Finance in Politics

October 13th, 2014

This is an evolving blog and for now is just a place to hold interesting information.

State Controller v State Treasurer, what is the difference?

The Los Angeles Times puts is succinctly: ” the controller functions as a kind of chief accountant and paymaster for the state — managing cash flow and paying bills — the treasurer is more of a financial counselor for California and promoter of the state’s fiscal health to Wall Street. The treasurer also issues wonky but important pronouncements on the state’s debt load and exhorts the Legislature to spend less.

Should San Mateo County pass Measure H in 2014?

This is a highly desirable upgrade for our Community Colleges. There is a lot of money in Silicon Valley and we need schools that are as up to date as our industries but what does this mean for our citizens? The average increase to property tax bills is  a median of about $52/per property at about $8 per $100K of assessed valuation.

Here is our County Debt Service overall for 2009-2013 with a current balance of almost $48M with Aa1/AAA Moody’s & Standard & Poors ratings. All the obligations have been paid on-time and within budget.

The district refinanced current General Obligation bond obligations of $564.1 M  in Aug 2014 with lower interest bonds at a savings of $.30/$100K valuation. Current bonds are not scheduled to be paid off until 2038.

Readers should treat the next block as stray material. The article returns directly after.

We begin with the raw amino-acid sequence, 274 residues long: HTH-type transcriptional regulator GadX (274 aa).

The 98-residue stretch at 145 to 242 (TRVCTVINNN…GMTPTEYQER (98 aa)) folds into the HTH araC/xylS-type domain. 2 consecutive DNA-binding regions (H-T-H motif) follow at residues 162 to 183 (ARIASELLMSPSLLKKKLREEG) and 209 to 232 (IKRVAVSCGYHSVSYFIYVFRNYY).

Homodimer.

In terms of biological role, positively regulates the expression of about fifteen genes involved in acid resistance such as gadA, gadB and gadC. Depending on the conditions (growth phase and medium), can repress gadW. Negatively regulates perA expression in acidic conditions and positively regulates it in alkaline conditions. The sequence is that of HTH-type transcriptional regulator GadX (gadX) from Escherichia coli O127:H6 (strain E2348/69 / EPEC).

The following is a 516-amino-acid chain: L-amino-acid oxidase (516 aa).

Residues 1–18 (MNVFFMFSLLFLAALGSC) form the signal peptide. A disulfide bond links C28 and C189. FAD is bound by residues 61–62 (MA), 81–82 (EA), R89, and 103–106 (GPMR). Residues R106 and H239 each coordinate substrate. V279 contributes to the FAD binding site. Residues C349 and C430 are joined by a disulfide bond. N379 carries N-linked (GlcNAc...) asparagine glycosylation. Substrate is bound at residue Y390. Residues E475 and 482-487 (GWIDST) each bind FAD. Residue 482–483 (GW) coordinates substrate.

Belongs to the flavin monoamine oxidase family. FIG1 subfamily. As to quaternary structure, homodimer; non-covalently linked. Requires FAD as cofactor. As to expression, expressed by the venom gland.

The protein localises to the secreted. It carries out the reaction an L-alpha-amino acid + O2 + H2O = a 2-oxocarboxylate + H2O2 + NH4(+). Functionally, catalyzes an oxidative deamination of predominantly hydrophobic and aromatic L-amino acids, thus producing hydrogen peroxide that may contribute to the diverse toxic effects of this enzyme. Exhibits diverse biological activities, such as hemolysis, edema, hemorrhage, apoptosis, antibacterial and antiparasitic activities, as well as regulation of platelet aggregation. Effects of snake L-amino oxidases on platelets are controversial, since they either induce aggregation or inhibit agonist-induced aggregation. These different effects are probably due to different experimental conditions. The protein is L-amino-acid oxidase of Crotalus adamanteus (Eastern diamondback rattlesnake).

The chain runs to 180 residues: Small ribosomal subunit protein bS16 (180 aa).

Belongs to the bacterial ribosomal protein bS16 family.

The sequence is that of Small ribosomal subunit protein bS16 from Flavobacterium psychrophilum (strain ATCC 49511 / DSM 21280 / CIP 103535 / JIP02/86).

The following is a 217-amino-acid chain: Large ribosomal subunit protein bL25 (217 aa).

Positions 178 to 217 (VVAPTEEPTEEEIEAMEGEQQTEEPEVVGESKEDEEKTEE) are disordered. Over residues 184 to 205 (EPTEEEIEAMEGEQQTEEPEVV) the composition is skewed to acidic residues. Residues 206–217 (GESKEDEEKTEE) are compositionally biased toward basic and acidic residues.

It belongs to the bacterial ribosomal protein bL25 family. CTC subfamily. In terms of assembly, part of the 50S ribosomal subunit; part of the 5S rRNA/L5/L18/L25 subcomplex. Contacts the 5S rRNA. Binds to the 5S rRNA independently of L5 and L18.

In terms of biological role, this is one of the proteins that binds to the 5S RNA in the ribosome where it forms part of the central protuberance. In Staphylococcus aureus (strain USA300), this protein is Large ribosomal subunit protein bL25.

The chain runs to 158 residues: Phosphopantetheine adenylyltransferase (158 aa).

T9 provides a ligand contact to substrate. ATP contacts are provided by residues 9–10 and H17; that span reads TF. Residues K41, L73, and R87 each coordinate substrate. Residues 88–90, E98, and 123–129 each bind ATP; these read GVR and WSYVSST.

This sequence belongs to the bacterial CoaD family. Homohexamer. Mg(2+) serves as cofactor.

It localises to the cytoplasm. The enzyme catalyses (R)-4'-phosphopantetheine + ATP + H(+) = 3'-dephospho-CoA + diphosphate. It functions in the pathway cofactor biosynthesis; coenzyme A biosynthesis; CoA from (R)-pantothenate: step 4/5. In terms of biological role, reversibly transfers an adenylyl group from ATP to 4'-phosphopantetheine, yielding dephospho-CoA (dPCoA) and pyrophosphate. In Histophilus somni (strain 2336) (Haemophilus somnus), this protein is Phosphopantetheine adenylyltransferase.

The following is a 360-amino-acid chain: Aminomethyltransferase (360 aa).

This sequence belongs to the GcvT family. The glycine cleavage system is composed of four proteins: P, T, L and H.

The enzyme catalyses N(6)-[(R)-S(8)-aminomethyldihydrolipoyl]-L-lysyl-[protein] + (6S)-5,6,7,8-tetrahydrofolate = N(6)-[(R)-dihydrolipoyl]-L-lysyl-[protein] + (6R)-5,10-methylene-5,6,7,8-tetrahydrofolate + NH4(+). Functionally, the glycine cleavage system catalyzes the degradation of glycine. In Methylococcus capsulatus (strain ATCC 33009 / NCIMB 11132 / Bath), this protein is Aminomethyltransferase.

“The 2012-2013 San Mateo County Civil Grand Jury  investigated the use by school districts within the County of controversial debt-financing instruments Capital Appreciation Bonds (CABs).  CABs create a disconnect between when borrowed money is spent and when (and by whom) it is paid back. The taxpayers who approve these loans are presenting the tab to their children and grandchildren. ”

.Bond Types: The bond types are:

  • General Obligation Bonds – this is a general term for bonds backed by the credit and”taxing power” of the issuing jurisdiction rather than the revenue from a specific project.
  • Current Interest Bonds (CIBs) – these bonds have a steady, every-six-months schedule of principal and interest that begins when the bond is funded.
  • Capital Appreciation Bonds (CABs) – as explained above, these bonds are not due until the end of the bond term, and interest on the bond continues to accrue and compound throughout the life of the bond.General Obligation (GO) bond issues are eitherCIBs, CABs, or a combination of the two.Proposition 39 Limits:2 Prior to 2000, voter approval of local bond measures required a 2/3- supermajority vote. In 2000, voters approved Proposition 39 (Prop 39), which provided an option for approval of a local education bond based on a 55% vote rather than a 2/3 vote so long as certain limitations on3 bonded indebtedness and tax rates were followed. Examples of Prop 39 requirements include :


Limit on Bonded Indebtedness


Limit on Tax Rate per Assessed Valuation


Elementary and High School





Unified School





Community College


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Education Code Bonds vs. Government Code Bonds:4 Pursuant to the Education Code, school districts can issue bonds without the involvement of the County, with bond maturity dates up to 25 years and an interest rate as much as 8%. Under the Government Code, the bonds must be issued by the County Board of Supervisors and may have maturity dates of 40 years with an interest cap of 12%.”

A Grand Jury  dinged the Community College District in 2011 for not be open about funds from a previous bond measure.